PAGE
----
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Growing Potatoes Indoors In The Winter

Growing potatoes indoors in the winter?

Growing potatoes indoors in the winter

Growing Potatoes indoors in the winter?

Why not?!

These are the last of the garden potatoes of 2022. Our biggest crop so far, though we didn’t actually weigh the yield.

Growing potatoes indoors in the winter

I had these potatoes that started to sprout in December or January. So, on a lark, I thought let’s plant them. See what happens. 

Turns out, it’s a thing! Growing Potatoes indoors in the winter?

You can totally grow potatoes indoors in Canada in the winter.

Why am I only hearing about this now?!

Growing potatoes indoors in the winter

The plants shown above? Planted in early February. Once I pulled the planters in from the back yard and let them thaw out for literally a week! December and January hit 30 below. The soil was frozen solid. They were heavy too, I might add.

I planted 5 “chits” in each planter about 3 weeks apart. The first 5 were from our garden that sprouted. Then, I planted 5 more that were store bought and started sprouting.

I have no extra lighting to give them. I have moved them around to find the sunniest spot that I can protect them from the dog. Or, rather, protect the dog from the potatoes. Which is in the office. It has a western facing window. That’s it. This brings up an important point.


You can see in the pictures, the black mesh. That worked until the plants start growing through it. You could adjust the mesh if you need too. It is working so far.

So, Growing potatoes indoors in the winter from here?….

Bloom or not, they should be ready for harvest around the first of May. I didn’t fill the pots full when I planted them originally. Now it’s the beginning of March, and I filled the top 4-6 inches of the planter with soil. Just soil that I had around mixed with some less than ideal worm compost. (It dried weird and formed little rocks of compost that I can’t crush, so it’s hard to do anything with.)

organic landcare

2024 Update

The yield from the 2022 experiment was less than awe-inspiring.  Only a few spuds. But, I realize now what I did wrong. I didn’t “hill” them up.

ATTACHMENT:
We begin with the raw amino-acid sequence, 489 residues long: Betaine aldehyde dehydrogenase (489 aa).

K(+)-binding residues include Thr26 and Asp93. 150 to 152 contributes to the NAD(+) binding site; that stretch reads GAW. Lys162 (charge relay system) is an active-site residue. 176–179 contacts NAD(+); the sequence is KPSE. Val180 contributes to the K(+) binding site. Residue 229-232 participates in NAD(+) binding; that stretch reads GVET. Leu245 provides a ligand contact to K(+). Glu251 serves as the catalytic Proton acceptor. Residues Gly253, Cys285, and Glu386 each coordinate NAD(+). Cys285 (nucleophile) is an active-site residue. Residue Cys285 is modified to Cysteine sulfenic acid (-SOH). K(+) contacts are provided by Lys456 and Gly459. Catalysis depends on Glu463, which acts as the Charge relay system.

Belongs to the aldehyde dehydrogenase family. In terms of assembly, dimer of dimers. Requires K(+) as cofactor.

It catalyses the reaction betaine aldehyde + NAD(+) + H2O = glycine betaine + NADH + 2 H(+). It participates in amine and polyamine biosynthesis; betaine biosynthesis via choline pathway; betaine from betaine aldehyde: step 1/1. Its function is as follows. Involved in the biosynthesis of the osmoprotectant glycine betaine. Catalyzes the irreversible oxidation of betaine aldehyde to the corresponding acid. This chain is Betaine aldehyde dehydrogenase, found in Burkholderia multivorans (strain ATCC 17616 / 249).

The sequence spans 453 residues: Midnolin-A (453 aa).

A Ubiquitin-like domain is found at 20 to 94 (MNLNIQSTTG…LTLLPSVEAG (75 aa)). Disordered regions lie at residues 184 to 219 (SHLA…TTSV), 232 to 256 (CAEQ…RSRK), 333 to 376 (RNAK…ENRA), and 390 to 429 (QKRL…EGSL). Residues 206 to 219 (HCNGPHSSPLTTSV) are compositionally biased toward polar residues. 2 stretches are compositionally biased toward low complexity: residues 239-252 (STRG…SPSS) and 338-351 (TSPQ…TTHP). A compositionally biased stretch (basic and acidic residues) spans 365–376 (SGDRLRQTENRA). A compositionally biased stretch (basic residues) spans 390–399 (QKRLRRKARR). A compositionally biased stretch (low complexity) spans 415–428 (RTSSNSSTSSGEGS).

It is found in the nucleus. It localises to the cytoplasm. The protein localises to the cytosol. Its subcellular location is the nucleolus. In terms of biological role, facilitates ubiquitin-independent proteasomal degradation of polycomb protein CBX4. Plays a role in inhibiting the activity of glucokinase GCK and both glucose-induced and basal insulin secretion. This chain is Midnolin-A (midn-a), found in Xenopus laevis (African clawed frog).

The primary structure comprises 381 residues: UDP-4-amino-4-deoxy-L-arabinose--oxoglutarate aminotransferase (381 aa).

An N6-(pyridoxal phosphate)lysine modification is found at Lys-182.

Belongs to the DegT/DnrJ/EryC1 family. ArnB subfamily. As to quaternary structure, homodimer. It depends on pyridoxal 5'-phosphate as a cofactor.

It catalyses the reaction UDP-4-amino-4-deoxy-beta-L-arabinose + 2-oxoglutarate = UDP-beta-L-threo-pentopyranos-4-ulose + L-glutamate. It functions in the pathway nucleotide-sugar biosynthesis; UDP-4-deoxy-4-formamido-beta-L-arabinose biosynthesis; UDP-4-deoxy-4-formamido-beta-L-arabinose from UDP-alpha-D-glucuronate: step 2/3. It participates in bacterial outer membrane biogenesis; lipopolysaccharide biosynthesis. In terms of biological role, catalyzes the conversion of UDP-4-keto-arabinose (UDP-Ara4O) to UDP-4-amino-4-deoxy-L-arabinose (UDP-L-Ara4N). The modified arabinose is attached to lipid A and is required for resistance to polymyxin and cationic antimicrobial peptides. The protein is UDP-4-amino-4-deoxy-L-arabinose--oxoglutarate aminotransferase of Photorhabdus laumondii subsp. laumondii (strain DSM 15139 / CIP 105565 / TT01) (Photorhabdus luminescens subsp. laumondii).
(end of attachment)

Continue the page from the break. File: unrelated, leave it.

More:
In the 2023 garden (picture above), I learned that potatoes do not mine, like carrots or other root crops. If the ground is the least bit hard, the tubers will just grow in whatever ground was loosened for the planting.  Or, just below the soil level and get sunburned. Hence, why potato farmers hill their crops. Or at least in gardens they do.

So, in the 2023 attempt to grow potatoes indoors in the winter, I started with a lower container and filled it with soil as the plants grew.  Once the first container was full, I cut the bottom out of another container and stacked them. I continue to do that, trying not to bury more than 6″ or 8″ of the plant at a time. But I think there were a couple of instances where a solid foot got buried. They grow fast.

Although it’s the middle of March, and they have a couple of months left before I dump them out.  I can already tell you a couple of things I will do differently next year. Every year, we learn, right?

Have the soil and containers ready beforehand. Half my issues with this method is trying to find containers to cut the bottom out of, and all my soil is frozen solid.  Luckily, I kept these pots from trees and shrubs I planted this summer, and garden soil is cheap in January. But, I will be better prepared next year.

The other thing is I am concerned that the water is not reaching the middle of the stack. I can water from the top and bottom, but next year, I will install some sort of watering column that I can get water through the whole stack of pots. We will see what happens in May when I dump them out, but I think that will be better.Which brings me to another point.

If I dump these things out in the office, where they are. It’s gonna make a mess. So I need to have a dolly or something to get them outside. I should have thought of that before. Oh well,that’s May’s problem.

Right now, they are easily 4 feet tall, so I think stability will be an issue before May’s harvest.

I will let you know how it goes.